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Carnival: Triumph Disaster Will Hurt Earnings 8-10 Cents

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The Carnival (NYSE: CCL) Triumph is in a Mobile, Alabama where it will undergo repairs. But for the company, the fallout from an incident that some describe as “a floating toilet” has to be contained quickly.

When news first broke of the ship experiencing a fire in the engine room causing it to be adrift, it wasn’t much of a story. Benzinga first covered it here but by Thursday, when the ship was towed to port, networks like CNBC reported live from the port all day. It was breaking news once the ship arrived and the media instantly went to work interviewing any passenger willing to talk.

Pictures from passengers’ cell phones quickly went viral and for Carnival, a company still recovering from the PR damage caused by the Costa Concordia disaster, it wasn’t the press it wanted.

Then, not 24 hours after the ship had docked, the first lawsuit was filed. Cassie Terry, a passenger from Brazoria County, Texas filed a lawsuit in Miami, Florida citing fear of contracting serious illness, according to Reuters.

But for Terry, and other passengers aboard the Triumph, taking the $500, refund on their cruise, a voucher for another cruise, and transportation costs to get home—the compensation offered by Carnival—may be their best course of action.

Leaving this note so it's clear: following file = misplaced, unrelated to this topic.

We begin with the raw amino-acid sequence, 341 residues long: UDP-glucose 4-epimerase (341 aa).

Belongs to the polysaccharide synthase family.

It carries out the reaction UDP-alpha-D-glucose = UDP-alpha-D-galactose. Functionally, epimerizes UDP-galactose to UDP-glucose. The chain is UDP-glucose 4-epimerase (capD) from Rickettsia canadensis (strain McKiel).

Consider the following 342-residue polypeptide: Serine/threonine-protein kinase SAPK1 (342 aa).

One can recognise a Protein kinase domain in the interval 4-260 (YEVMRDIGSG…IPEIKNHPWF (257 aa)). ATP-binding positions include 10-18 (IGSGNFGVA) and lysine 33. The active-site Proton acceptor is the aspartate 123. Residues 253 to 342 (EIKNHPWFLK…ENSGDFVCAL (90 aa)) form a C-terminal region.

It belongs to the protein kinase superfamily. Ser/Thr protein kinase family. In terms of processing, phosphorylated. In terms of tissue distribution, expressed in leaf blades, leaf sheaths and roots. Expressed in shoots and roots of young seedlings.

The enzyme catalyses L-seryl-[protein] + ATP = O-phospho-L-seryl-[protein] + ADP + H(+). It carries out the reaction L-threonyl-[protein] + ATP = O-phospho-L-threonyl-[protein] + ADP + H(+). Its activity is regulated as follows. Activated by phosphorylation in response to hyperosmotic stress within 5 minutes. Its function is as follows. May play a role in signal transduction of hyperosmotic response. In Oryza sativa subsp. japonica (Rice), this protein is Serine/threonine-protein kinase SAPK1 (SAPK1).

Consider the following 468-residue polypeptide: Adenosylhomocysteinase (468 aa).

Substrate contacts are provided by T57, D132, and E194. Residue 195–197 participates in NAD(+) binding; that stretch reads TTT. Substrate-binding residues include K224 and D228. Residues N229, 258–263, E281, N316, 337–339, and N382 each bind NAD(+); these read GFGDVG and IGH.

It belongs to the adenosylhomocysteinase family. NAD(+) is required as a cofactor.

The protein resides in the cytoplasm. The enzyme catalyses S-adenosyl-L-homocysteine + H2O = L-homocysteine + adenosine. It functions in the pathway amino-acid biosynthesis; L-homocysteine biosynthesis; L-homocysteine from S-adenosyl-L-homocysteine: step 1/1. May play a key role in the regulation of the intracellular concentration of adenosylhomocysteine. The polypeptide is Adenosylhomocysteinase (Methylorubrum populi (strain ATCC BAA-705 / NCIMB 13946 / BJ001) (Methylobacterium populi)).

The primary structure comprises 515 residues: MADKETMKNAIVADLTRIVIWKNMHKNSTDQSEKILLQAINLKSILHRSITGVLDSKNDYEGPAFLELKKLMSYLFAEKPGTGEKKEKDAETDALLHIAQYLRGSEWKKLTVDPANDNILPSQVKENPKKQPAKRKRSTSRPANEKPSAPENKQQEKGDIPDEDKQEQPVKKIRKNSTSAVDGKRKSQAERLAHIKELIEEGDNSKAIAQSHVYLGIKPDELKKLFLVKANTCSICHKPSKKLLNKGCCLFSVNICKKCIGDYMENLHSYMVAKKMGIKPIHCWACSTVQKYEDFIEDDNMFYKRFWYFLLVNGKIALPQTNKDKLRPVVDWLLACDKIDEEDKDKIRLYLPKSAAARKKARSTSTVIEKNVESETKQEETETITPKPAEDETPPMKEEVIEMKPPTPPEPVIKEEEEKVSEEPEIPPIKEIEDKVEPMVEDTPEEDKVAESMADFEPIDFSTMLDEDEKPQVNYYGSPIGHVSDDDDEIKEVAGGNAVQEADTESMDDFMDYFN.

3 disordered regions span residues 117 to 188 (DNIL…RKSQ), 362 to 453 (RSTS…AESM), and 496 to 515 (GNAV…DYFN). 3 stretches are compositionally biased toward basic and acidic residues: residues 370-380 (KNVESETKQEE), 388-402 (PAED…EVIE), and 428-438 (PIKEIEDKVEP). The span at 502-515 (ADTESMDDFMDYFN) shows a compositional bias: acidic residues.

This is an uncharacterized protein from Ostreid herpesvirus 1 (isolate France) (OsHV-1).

When a passenger purchases a ticket, they sign away most of their rights to sue. According to a CBS affiliate (NYSE: CBS) that examined the terms of the contract, Carnival states that it will not be responsible for emotional distress, mental suffering, or psychological injury under any circumstances.

Contracts often state that an arbitrator, who may be selected by the cruise company, settles litigation and all litigation must be filed in one court regardless of where the plaintiff lives.

What does all of that translate to for the passengers of the Triumph? Miriam Lebental, an attorney specializing in cruise ship injuries says, “Get over it.” Since there were no serious injuries reported, the concessions offered by Carnival might be more than any attorney can recover.

But does that mean Carnival will come away unscathed? The court of public opinion is already in session and according to CNN, Carnival has to act fast. Its financial offer to passengers is a good first step but the company has to show that it is taking steps to learn from the incident. How will it keep another cruise from turning into a floating toilet in the future?

No excuses, say PR experts. Just acknowledgement and a commitment to make future cruises safer for all passengers.

So far, the damage to its stock is minimal. Carnival is only down about 4 percent since the incident and with images and bad press quickly dropping off, the worst is likely behind it. In a company press release, Carnival estimated that repair costs and voyage disruptions will result in an EPS reduction of 8 to 10 cents per share.

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